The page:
This section will briefly explore a model of educational leadership proposed for educators serving in rural Appalachia (Johnson et al. 2009). Johnson et al. proposed a model of leadership that is organized around three components: knowledge, people, and place. This model, while unique, includes components of cultural responsiveness and social justice. It has the dual goals of developing "leaders who can move forward educational goals while contributing to sustaining and revitalizing rural communities" (para. 6).
The first component of this model is knowledge (Johnson et al., 2009). Johnson et al. proposed a construct termed systemic knowledge. Systemic knowledge combines traditional academic or curricular knowledge with contextual knowledge. Contextual knowledge is that knowledge which is learned informally and connects with place and culture. Johnson et al. argued that systemic knowledge prepares students for the variety of contexts in which they will live their lives while honoring the culture of the student. Honoring their culture, the authors argued, teaches the students that they and their culture are important. Leaders must understand, according to the authors, that knowledge is power and that power can work to help marginalized students overcome inequities. With greater emphasis upon state academic standards and assessments, devoting time and resources to contextual knowledge will require strong leadership.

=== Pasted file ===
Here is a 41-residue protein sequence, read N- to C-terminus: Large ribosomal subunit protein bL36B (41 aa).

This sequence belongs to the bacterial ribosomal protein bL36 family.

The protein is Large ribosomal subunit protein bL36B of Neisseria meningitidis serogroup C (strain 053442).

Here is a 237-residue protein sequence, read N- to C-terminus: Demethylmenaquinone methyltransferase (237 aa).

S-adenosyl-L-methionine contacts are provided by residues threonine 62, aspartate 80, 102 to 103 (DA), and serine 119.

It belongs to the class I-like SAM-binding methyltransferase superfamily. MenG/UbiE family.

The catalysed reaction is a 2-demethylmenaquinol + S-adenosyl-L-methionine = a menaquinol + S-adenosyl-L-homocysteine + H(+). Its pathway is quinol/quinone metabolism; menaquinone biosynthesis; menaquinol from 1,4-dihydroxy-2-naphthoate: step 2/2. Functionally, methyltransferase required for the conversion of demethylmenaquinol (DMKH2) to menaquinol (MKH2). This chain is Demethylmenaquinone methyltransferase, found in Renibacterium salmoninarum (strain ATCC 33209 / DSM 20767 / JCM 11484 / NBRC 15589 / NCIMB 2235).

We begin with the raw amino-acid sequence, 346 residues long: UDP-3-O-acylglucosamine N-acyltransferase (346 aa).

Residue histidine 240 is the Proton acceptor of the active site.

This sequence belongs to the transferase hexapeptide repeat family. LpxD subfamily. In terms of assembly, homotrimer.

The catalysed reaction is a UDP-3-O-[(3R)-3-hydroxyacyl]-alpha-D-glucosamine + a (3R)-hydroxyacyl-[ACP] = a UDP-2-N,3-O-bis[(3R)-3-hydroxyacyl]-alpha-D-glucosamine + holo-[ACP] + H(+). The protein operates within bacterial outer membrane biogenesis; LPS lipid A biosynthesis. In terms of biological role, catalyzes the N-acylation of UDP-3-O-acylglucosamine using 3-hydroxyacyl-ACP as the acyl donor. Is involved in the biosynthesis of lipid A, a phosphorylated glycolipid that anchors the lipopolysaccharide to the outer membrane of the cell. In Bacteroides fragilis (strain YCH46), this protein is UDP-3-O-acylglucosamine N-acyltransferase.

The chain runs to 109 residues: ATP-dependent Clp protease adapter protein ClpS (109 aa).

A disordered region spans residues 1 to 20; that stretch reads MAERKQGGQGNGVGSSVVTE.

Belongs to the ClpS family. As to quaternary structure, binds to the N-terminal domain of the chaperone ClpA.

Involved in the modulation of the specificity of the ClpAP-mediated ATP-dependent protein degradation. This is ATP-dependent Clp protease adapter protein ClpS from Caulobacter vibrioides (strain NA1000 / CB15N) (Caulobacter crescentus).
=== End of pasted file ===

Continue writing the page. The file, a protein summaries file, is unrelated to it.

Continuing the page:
The second component of the model is place (Johnson et al., 2009). The authors argued that standard curricula and instruction have created a situation in which students from substantially different places receive substantially identical educational experiences. Johnson et al. acknowledged the need for basic skills, but pointed out that marginalized populations, such as those in rural Appalachia, may not connect with or have their needs fully met by the standard curricula. He argued that place based learning strategies that include standard academic content, but also emphasize the local community and service learning could better address the needs of students.
Johnson et al. (2009) argued for an expanded role of the school as a community center. They described the concept of place conscious capacity building as including three things to support community:
(a) professional development for educators that addresses the specific characteristics of a particular place,
(b) broadened, meaningful roles for community members within the school, and
(c) structures that lead to long term improvements in student and community outcomes.
Johnson et al. argued that this expanded role is especially important in rural Appalachia because of the lack of other "institutional places" (para. 13).
The third component of the model is people (Johnson et al., 2009). Johnson et al. described its people as "the primary asset to benefit schools and communities in rural Appalachia" (para. 14). They emphasized locating and building relationships with those outside the school who have legitimate, authentic leadership authority. Additionally, the authors argued that educational leaders should use their authority to empower and advocate for the people in their community.